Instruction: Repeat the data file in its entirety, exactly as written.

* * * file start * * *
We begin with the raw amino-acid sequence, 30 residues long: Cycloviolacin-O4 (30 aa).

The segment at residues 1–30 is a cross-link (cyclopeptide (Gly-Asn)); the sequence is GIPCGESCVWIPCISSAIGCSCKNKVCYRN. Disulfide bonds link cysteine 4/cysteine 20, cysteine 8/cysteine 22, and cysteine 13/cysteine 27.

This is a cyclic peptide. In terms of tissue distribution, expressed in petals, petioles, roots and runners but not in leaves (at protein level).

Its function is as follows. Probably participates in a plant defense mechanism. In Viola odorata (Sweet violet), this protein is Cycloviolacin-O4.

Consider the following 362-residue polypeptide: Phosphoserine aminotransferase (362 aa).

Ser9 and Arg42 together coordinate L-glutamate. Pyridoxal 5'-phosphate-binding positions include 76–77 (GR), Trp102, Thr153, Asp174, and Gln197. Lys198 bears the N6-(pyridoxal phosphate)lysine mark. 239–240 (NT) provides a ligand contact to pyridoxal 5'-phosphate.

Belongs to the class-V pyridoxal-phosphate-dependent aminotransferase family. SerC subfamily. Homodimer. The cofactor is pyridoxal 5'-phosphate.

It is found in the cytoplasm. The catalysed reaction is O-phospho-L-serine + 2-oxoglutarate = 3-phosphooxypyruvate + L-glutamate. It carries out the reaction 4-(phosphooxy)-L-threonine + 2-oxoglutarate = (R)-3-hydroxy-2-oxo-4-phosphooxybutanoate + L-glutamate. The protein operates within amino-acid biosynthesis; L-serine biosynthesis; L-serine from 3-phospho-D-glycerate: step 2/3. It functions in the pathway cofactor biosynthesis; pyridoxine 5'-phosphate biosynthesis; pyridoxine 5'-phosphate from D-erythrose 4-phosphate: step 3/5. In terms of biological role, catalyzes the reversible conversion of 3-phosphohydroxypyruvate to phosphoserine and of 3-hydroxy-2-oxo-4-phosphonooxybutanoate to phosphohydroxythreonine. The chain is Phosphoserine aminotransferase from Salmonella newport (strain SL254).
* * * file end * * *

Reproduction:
We begin with the raw amino-acid sequence, 30 residues long: Cycloviolacin-O4 (30 aa).

The segment at residues 1–30 is a cross-link (cyclopeptide (Gly-Asn)); the sequence is GIPCGESCVWIPCISSAIGCSCKNKVCYRN. Disulfide bonds link cysteine 4/cysteine 20, cysteine 8/cysteine 22, and cysteine 13/cysteine 27.

This is a cyclic peptide. In terms of tissue distribution, expressed in petals, petioles, roots and runners but not in leaves (at protein level).

Its function is as follows. Probably participates in a plant defense mechanism. In Viola odorata (Sweet violet), this protein is Cycloviolacin-O4.

Consider the following 362-residue polypeptide: Phosphoserine aminotransferase (362 aa).

Ser9 and Arg42 together coordinate L-glutamate. Pyridoxal 5'-phosphate-binding positions include 76–77 (GR), Trp102, Thr153, Asp174, and Gln197. Lys198 bears the N6-(pyridoxal phosphate)lysine mark. 239–240 (NT) provides a ligand contact to pyridoxal 5'-phosphate.

Belongs to the class-V pyridoxal-phosphate-dependent aminotransferase family. SerC subfamily. Homodimer. The cofactor is pyridoxal 5'-phosphate.

It is found in the cytoplasm. The catalysed reaction is O-phospho-L-serine + 2-oxoglutarate = 3-phosphooxypyruvate + L-glutamate. It carries out the reaction 4-(phosphooxy)-L-threonine + 2-oxoglutarate = (R)-3-hydroxy-2-oxo-4-phosphooxybutanoate + L-glutamate. The protein operates within amino-acid biosynthesis; L-serine biosynthesis; L-serine from 3-phospho-D-glycerate: step 2/3. It functions in the pathway cofactor biosynthesis; pyridoxine 5'-phosphate biosynthesis; pyridoxine 5'-phosphate from D-erythrose 4-phosphate: step 3/5. In terms of biological role, catalyzes the reversible conversion of 3-phosphohydroxypyruvate to phosphoserine and of 3-hydroxy-2-oxo-4-phosphonooxybutanoate to phosphohydroxythreonine. The chain is Phosphoserine aminotransferase from Salmonella newport (strain SL254).